At the Main Street Now conference, I sat in on a session about coffee shops. I wrote down bunches of ideas that the audience shared. I thought you might know a coffee shop person, or you might think of ways to use these with other types of small town businesses.
- Hold trivia nights or allow groups to meet in your space to drive more business
- Start a book club in your place
- Tell your story online. How were you founded? What is your history?
- Leverage your relationships with other businesses to put together a tour of businesses, or an experience that includes more than just your business
- Host readings, where customers can come in and share their writings
- Host adult coloring groups or game nights to bring in more evening customers
- Find out more about the people who work from your space, the people who bring in their laptops and work. What is their business? Is there potential to connect with them?
- Display coffee mugs from all the different businesses in town
- Provide vegetarian and vegan choices on the menu
- Support local causes and share about them
- Promote the chance to make friends, especially for new residents
- Reach out to new residents to make them aware of your place (You can find them through real estate agents.)
- Promote how people can connect with people not necessarily like them, how you play a role in strengthening community ties across groups in town.
Do you have any small town coffee shop ideas to add? When I asked in my newsletter, here are some ideas that readers shared.
“Whenever you get a new coffee, take an air pot around to all the business near you and give samples out.”
George M. Wurtzel
“Invite a well known Barista to run a Barista course at your coffee shop. Funding could be obtained from employment groups etc. Following on from that conduct a series of classes teaching people how to make simple things like vanilla slice and lamingtons. [an Australian cake specialty] This will follow on to your clients asking you to run classes on what they want to learn.”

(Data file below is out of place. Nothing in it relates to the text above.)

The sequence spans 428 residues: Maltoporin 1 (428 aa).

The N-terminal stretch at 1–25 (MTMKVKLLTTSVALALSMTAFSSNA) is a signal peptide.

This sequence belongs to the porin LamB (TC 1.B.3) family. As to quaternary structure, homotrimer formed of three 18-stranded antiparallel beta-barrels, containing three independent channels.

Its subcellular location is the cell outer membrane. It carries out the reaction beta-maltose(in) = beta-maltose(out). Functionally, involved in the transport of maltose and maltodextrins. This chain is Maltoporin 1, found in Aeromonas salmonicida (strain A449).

“Our trail organization co-hosts a #coffeeoutside gathering in a park each Thursday morning with a local bike shop. It is an opportunity to walk, bike or drive to share a relaxed social hour together. It is a great way to meet neighbors and solve the world’s problems. It could just as easily be set up outside a coffee shop. The point is: get outside, drink coffee, meet neighbors. We always have one type of coffee already made up, but invite roasters, shops and individuals to roast a pot on a camping set-up.”
Here’s the Coffee Outside website.
“We are test driving a coffee shop here in downtown Paulding, Ohio as a result of Deb Brown’s visit here a couple of weeks ago. The test is Tuesday and Thursday mornings through the month of May. First two days this week have been phenomenally successful. Using volunteer ‘baristas,’ the community support has been exceptional.
“Thank you Becky & Deb for all the idea sharing and leadership that you provide to our many small communities!
“All these ideas about coffee shops can be modified and apply to wineries. I say ‘modified’ because of the alcohol restrictions. We have been doing many of these practices at our winery in Knoxville, IA. Tonight I am hosting a fashion show with 5 women business owners in my community. It’s the first time doing this and I hope it works well. I reached out to our business owners that had fashions or a tangent business. I know a jewelry designer that will match her product with the clothes from the boutiques. A local photographer will take photos of the models and the event. A fabric designer that makes her own jackets will model her creations. I charged $5 advance tickets (available online or at the shops) and $10 at the door. The first beverage is free, so there is very little ‘risk’ to the guests, but allows me to gauge interest and attendance. You can see our story on our website NearWoodWinery.com. I think I have a pretty good origin story on the About Us page.”
Of course, I asked how the fashion show went, and Joann shared more:
“I think the fashion show went well. We had 15 models (includes kids) and friends/relatives were in the audience. I am focused on ‘gathering my tribe’ strategy and catering to established groups of people that have their own tribe. I loved working with the women business owners and promoting their products.
“Thank you for your great advice to help small towns. I think you and Deb fill a real need for our rural communities as mentors, strategists and cheer leaders!”
What other ideas do you have for coffee shops and other community gathering businesses?
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Becky started Small Biz Survival in 2006 to share rural business and community building stories and ideas with other small town business people. She and her husband have a small cattle ranch and are lifelong entrepreneurs. Becky is an international speaker on small business and rural topics.